She said Amazon's software suggested adoption-related sources because "abortion" and "adoption" have similar spellings, and because many past customers who have searched for "abortion" have also searched for "adoption."

A million geeks think at this point: Duh!
Ms. Smith said the "Did you mean adoption?" prompt had been disabled. (It is not known how often searches on the site turn up any kind of "Did you mean..." prompt.)
Amazon, of course, is free to do whatever it wants with its search engine. Including putting a bold magenta notice on it: "Offended by something you see? Let us know, we'll disable it! We're huge wusses!"

But the reactionary forces still are rearing their ugly heads:

Customers, however, are still offered "adoption" as a possibility in the Related Searches line at the top of an "abortion" search results page. But the reverse is not true.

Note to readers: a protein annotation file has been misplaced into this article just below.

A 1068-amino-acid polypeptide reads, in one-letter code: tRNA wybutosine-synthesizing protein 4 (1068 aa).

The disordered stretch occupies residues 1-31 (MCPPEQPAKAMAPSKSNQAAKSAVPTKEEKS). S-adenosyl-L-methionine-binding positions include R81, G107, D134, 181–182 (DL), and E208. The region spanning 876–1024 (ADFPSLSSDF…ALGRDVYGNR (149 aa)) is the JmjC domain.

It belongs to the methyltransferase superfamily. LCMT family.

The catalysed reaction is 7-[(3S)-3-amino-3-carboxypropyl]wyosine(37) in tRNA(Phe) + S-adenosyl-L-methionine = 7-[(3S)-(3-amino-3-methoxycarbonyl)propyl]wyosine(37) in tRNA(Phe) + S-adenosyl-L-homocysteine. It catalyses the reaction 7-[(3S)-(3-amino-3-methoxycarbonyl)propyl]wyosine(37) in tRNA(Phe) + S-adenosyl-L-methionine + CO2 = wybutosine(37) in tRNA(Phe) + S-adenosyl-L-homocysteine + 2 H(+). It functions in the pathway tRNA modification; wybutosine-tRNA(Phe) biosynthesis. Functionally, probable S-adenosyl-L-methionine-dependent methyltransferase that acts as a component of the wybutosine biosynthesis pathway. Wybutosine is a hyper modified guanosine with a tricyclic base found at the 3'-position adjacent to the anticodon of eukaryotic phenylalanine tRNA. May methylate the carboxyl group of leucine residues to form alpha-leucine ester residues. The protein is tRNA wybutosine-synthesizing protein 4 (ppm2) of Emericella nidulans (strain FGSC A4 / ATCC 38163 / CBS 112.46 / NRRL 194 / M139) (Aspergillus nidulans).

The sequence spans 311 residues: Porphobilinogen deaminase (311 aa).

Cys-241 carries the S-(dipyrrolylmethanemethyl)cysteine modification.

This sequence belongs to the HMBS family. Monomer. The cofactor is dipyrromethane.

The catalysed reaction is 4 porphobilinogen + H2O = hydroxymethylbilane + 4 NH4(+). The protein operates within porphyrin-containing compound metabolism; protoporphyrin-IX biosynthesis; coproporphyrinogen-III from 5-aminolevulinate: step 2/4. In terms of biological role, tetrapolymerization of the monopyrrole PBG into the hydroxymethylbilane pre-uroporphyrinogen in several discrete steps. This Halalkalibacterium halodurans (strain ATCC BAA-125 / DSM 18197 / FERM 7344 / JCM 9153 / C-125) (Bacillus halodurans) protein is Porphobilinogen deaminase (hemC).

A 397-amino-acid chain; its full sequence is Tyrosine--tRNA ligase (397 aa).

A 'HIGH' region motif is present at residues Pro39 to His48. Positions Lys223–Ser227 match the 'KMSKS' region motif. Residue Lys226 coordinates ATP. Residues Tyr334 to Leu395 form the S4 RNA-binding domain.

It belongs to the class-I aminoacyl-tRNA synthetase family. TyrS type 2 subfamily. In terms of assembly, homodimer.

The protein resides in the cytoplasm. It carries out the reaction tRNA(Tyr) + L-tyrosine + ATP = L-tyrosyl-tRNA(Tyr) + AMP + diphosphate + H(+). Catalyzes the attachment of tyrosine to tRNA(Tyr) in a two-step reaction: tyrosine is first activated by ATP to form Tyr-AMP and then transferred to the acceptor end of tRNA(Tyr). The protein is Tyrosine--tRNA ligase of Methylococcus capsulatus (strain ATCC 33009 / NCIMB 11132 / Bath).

That's the way it works for me, I just checked. And why is that?
Ms. Smith said that was because many customers who searched for abortion also searched for adoption, but customers who searched for "adoption" did not typically search for topics related to abortion.
Apparently, Amazon is going to continue making automatic related searches available based on the actual search patterns of its customers, without second-guessing the politics involved. One cheer for Amazon.

But the folks at RCRC are still a little miffed.

Still, the Rev. Jeff Briere, a minister with the Unitarian Universalist Church in Chattanooga, Tenn., and a member of the abortion rights coalition, said he was worried about an anti-abortion slant in the books Amazon recommended and in the "pro-life" and "adoption" related topic links.